Do you know what's one of the best things about having foodie friends? Simply, as one person there's no way you could possibly know about all the great eats in the city, but if you have many friends who share your culinary passions, you're always bound to hear about some new dining experience that's just too fantastic to pass up. Well, my friend Robert, heard about and eventually checked out a street cart where a woman makes Oaxacan quesadillas using blue corn tortillas and usually towards the later afternoon, a churro truck will also park within a hop away from this cart. Oaxacan quesadillas and churros? How can one pass that up? I certainly didn't and Robert led the way.
So last Sunday, off we went. When we arrived, our group of 5 crowded around the cart and after talking to the lady, we found out that we had an option of 6 different fillings: chicarrones, squash blossoms, chicken, frijoles, chorizo and potato and huitlacoche. We decided to order one of each, except for the frijoles and just share them. She was even nice enough to cut the quesadillas in 4 to 5 sections for easier eating.
The whole process was simple. First, she would get a ball of blue corn masa that was in a plastic bag next to her.
Then she'd pat it between her hands and than start patting it flat on the stove's surface. I can't even imagine how hot that surface was, but it didn't seem to phase her.
Afterwards, she'd add a handful of mozarella cheese and the filling of your choice and let it lay flat for a while before folding it in half. Sometimes it was ready to go and other times, she'd let it still cook for a little while before putting on a paper plate and handing it to you.
Once you got your quesadilla, she had some additional ingredients that you could either top your quesadilla with or put inside of it. There was a mixture of nopales, red onions and cilantro in one container. You could also add a sprinkle of cotija cheese or a spoonful of a really hot salsa or a milder green salsa.
As mentioned, our group sampled 5 of the various fillings. First, we had the chicken quesadilla, but before I talk about that, I do have to say that I really liked the blue corn tortillas. It had a nice medium-thick texture and there was a nuttiness to the masa that I also really enjoyed. What was nice about the chicken was that it wasn't dry and it had a nice flavor to the marinade.
Our second quesadilla had a huitlacoche filling, sometimes referred to as corn smut or Mexican truffles depending on who you talk to, but basically it's a fungus. Huitlacoche is actually quite delicate, but can add a smoky, earthy and pungency to dishes like tamales, stews and in this case, quesadillas. I actually thought the huitlacoche in this case had a mild smokiness to it and I liked how the corn gave it a hit of sweetness.
Third on the rotation was the chorizo and potato quesadilla. This was actually my least favorite of the 5. The filling was mushy. I would have preferred actual chorizo sausages that were cut and grilled and than put in the quesadilla. That would been a big improvement.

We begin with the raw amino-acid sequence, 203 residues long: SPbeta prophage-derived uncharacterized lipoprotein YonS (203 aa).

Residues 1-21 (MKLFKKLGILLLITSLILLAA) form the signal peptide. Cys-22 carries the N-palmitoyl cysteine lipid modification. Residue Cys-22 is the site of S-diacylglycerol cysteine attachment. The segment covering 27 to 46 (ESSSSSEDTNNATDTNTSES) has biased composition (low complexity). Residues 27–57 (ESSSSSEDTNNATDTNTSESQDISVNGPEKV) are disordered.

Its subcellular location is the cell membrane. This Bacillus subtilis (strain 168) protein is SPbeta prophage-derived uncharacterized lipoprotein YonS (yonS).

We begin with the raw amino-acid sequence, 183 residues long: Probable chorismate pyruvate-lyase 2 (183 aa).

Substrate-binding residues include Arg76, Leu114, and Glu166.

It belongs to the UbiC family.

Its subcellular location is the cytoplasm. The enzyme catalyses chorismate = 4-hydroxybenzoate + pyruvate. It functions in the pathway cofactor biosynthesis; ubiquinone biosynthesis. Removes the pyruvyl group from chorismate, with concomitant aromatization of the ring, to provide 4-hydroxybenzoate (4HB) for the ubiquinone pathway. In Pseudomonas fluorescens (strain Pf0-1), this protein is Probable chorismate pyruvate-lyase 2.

Our fourth quesadilla was a vegetarian option that consisted of squash blossoms, corn and onions. If this was the only option available, I wouldn't have missed the meat at all.
Finally, my favorite was the chicarron quesadilla. Come on, it's fried pork. What's not to love?
By this time, all our sharing amounted to about one quesadilla and a quarter for each of us. This type of family-style sharing worked perfectly because we all got to sample a little bit of each filling and when it was time for us to order a full size one, we already knew what we liked. By the way, we did each filling individually because we wanted to taste them on their own, but you can choose more than one ingredient for your quesadilla. I went for the squash blossom and chicarrones combination, which was absolutely delicious.
What a great find! The quesadillas ran $3.00 each and she had also different drinks ranging from $1 to $2. The way you pay is pretty much on the honor system. Once you're done eating and ready to leave, that's when you pay her. What's nice is that whenever she collects money, she always puts on gloves and that's definitely smart on her part. Now this is street food worth driving for.
Sometimes parked down the street from the quesadilla lady, you'll find Salina's Churro Truck. Apparently, it used to be a pushcart so to move up to a truck speaks well for their churros.
Inside the truck, they have a funnel which pushed out the dough and immediately went into a deep fryer. Once they're fried up, the churros were coated with sugar and put into a brown bag ready to be consumed at will.
8 for $3.00 is a heck of a bargain. I found them to be a little doughy for my taste. I would have preferred that they were fried a little bit longer, but I appreciated their golden crispiness.
Overall, it was a wonderful eating day. Delicious quesadillas, golden and crispy churros and all for under $10? Not only is this affordable dining, it's also a fun culinary experience and one of the things that really makes LA a great eating town.
To see pics, go to:
Note: When I checked out both the street cart and the churro truck, it was a Sunday. When I got there at 12:30 PM, the quesadilla street cart was already there. I actually left around 2:30 pm, but when I came back at around 5:00, she was already gone. I'm not sure as to how long she stayed or which other days she's at her spot. Apparently, the churro truck arrives between 3 and 4 pm. Both are situated on Echo Park Boulevard just around the corner from Sunset Boulevard.